Yesterday (March 10), Tenaska, an energy development company, and San Diego Gas & Electric (SDG&E) announced a 25-year power-purchase agreement for the 150 megawatts of power that will be produced at the Imperial Solar Energy Center West site. In addition, they announced that the power will be generated by Concentrix ground-mounted concentrated photovoltaic (CPV) modules. It is the largest CPV project announced to date.
The project and another solar project being developed in the Imperial Valley are actually owned by Tenaska affiliate CSOLAR Development, LLC, a renewable energy company managed by Tenaska Solar Ventures, said Bart Ford, Tenaska’s vice president of development.
The announcement of the agreement and the selection of Concentrix as the module supplier were both major events for the project, Ford said.
“Signing the power-purchase agreement with SDG&E and selecting a solar technology provider are major milestones for the Imperial Solar Energy Center West project and move the project significantly closer to generating renewable energy and creating jobs in Imperial County,” he said. “We are excited about the potential for Soitec’s Concentrix CPV technology to be a commercially viable alternative technology within the solar industry.”
Photovoltaics and concentrated solar power have dominated the solar-electric-generation market. But increasingly, companies are looking to get more power out of less land. That’s where CPVs come in. They focus sunlight on highly efficient photovoltaics, to get more bang for the buck.
Other companies, like Amonix, are also building CPV modules.
“CPV technology is particularly well suited to the very high solar irradiance prevalent in the Imperial Valley. While CPV is more costly to manufacture and operate, its productivity is higher when long days with strong sunlight are present. This results in higher energy production as compared to non-CPV technologies,” Ford said. “Tenaska selected the Concentrix technology as we see it as scalable to support utility-scale solar projects.”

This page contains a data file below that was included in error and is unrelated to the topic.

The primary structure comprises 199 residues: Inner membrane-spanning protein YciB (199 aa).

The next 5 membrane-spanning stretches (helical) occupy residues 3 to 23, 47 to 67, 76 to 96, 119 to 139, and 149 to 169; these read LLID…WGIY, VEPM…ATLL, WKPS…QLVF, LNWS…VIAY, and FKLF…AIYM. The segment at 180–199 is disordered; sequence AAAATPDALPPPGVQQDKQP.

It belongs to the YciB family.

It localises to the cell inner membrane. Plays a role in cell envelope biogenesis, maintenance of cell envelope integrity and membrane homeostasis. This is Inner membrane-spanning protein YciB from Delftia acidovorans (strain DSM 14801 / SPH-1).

The plant will take up 1,057 acres in the Imperial valley. By comparison the 150 megawatt first phase of Sempra Generation’s Mesquite Solar Energy project using conventional photovoltaics will take up 1,530 acres, according to the DOE’s Final Environmental Assessment of the Mesquite project.
Soitec, which manufactures the Concentrix devices, will also build a new production facility in the San Diego area to build the modules for distribution throughout the U.S. The facility will be able to produce 200 megawatts of CPV annually and will employ roughly 450 people, according to Tenaska. The location will be announced this summer.
Construction of the power plant will add another 300 jobs locally, according to Tenaska. The company said it will start receiving Concentrix modules in 2013 and expects to complete the project in 2015.
Image courtesy of Soitec.